Due to his swiftness and athletic talent, Silvio Piola also excelled in the air, and he was talented of scoring spectacular acrobatic goals from volleys and bicycle kicks. 

In spite of his talent and his character, he was sometimes accused of diving during his career. Unlike his legendary international team-mate, club rival, and friend Giuseppe Meazza, nevertheless, with whom he was often compared, Silvio Piola was much more reserved both on and off the pitch, and he preferred to score through competence and pragmatism rather than showiness. On top of his playing aptitude and prolific goal scoring, Piola also stood out for his longevity during his career.

Silvio Piola goal with hand

In 1939, Silvio Piola netted a goal with his hand to England 47 years before Diego Armando Maradona scored a goal like Piola’s.

Silvio Piola records

Over the course of football history, Italian football has had the honour of being home to some of the greatest goal scorers we have ever seen – including

Giuseppe Meazza

, Gunnar Nordahl, 

Marco van Basten

Andriy Shevchenko

Gabriel Batistuta

 and 

Francesco Totti

 – but there is one player who often seems to be ignored in spite of topping the all-time goal-scoring list.

One of the

top facts about Silvio Piola

 is that he had a habit of breaking records, and eventually he broke another. The next one was just as impressive and signified that Silvio was not a striker to take lightly. In 1933, Fiorentina took on Pro Vercelli and it only took the hitman 60 seconds to open his account for the game. It would be his first goal of six. He would go on to become the first player in Italian history to score six goals in a single game, a record that only one person would equal – the great Omar Sívori of

Juventus

.

We can think about it, scoring six goals in a league game is incredibly impressive but the fact that it hasn’t been beaten says a lot about the quality of Piola. None of the great strikers to have graced Calcio have come close to breaking his records, yet this is the man few mention – certainly outside of Italy, anyway.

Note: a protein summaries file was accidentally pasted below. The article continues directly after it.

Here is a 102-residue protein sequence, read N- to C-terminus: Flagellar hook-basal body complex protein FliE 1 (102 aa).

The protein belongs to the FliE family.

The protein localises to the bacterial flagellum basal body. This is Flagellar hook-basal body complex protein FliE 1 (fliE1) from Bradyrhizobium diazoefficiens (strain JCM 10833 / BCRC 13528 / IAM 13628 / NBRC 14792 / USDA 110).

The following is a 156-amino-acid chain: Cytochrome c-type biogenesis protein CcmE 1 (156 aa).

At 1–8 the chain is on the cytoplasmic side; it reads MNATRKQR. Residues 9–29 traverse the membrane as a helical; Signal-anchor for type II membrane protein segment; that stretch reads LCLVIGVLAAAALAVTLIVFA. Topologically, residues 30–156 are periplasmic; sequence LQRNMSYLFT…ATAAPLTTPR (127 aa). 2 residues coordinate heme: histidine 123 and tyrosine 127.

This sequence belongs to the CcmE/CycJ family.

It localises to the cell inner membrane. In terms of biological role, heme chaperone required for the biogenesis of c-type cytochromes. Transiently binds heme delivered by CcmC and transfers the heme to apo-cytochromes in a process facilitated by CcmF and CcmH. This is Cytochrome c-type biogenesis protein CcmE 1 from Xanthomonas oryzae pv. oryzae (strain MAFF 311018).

Silvio Piola is, statistically, the greatest striker in Italian football history, scoring 274 Serie A goals across 26 years in Calcio. It’s a record that has still yet to be broken to this day and is unlikely to ever be beaten. Piola is one of two players to score two hat-tricks in the same game and is level with Nordahl on most braces scored, on 49.

Some of his records have been beaten or equaled since his retirement, but he still holds the most sought-after one. His 274 Serie A goals look unlikely to be beaten for years to come – especially in a game where players move so freely between leagues. He may have not been the most glamorous, but he was certainly effective and should forever be seen as one of Calcio’s greatest players.

Silvio Piola and Giuseppe Meazza

Silvio Piola only managed to play three games in his inaugural campaign, but whilst he was cutting his teeth at first team level, his polar opposite, Giuseppe Meazza, was running away with the Capocannoniere, scoring 31 goals in the very first Serie A campaign. Piola was coming into the land of giants and had some big names to deal with, especially the already prolific Meazza. It was a big test for the youngster, who was eager to start the next season in the first team for Pro Vercelli.

Piola had always dreamed of partnering up with the man who topped the goalscoring charts in his first season, whether it was with club or country. Inter tried their hardest to partner Piola and Meazza but for various reasons, the move didn’t happen. It’s one of the great what-ifs in Italian football folklore.

Was Piola heartbroken because of not winning a title at club level? Of course, he was, but he didn’t let the scudetto loss get him down, as he had something bigger on the horizon. He finally got the chance to link up with Meazza with the Italian national team at the 1938 World Cup.

Piola and Meazza set the tournament on fire, teaming up and guiding Italy to the final, where they would take on and defeat Hungry to become world champions. There was no doubt that, at the time, Italy were the best team in the world, and there were even fewer doubts that Piola and Meazza were the best strikers around.

Silvio Piola as a dangerous forward